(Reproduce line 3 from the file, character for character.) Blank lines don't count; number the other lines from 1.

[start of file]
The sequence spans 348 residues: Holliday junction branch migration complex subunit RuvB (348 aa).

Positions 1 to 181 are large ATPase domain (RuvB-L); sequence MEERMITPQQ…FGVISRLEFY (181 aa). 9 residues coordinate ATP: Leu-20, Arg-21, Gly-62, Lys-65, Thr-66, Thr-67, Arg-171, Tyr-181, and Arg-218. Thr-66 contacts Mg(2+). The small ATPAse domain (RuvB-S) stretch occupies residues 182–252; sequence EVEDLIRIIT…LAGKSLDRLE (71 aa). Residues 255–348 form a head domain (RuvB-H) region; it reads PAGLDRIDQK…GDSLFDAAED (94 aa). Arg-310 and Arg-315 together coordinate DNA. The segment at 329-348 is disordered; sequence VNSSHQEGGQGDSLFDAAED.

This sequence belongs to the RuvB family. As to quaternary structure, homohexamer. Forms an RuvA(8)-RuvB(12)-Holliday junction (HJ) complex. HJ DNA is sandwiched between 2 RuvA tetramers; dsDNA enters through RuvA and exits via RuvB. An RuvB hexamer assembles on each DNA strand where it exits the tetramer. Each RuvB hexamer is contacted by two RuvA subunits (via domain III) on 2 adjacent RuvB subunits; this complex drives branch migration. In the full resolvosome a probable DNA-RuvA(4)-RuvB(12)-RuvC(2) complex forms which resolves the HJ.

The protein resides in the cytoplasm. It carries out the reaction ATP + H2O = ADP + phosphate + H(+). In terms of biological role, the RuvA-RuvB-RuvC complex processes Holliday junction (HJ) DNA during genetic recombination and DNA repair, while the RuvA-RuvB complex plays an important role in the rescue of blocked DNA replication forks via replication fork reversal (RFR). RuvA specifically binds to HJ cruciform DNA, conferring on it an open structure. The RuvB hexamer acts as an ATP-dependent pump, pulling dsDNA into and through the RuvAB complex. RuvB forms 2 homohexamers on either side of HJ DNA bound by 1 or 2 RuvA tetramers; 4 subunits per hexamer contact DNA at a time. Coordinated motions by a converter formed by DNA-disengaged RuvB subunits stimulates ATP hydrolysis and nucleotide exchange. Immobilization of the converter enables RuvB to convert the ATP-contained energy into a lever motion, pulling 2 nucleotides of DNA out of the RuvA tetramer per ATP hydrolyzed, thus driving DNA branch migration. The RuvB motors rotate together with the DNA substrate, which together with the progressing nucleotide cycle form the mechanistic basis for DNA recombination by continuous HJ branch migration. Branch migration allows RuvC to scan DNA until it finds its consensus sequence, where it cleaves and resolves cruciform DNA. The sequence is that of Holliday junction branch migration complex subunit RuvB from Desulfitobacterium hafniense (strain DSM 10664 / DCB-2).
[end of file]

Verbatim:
This sequence belongs to the RuvB family. As to quaternary structure, homohexamer. Forms an RuvA(8)-RuvB(12)-Holliday junction (HJ) complex. HJ DNA is sandwiched between 2 RuvA tetramers; dsDNA enters through RuvA and exits via RuvB. An RuvB hexamer assembles on each DNA strand where it exits the tetramer. Each RuvB hexamer is contacted by two RuvA subunits (via domain III) on 2 adjacent RuvB subunits; this complex drives branch migration. In the full resolvosome a probable DNA-RuvA(4)-RuvB(12)-RuvC(2) complex forms which resolves the HJ.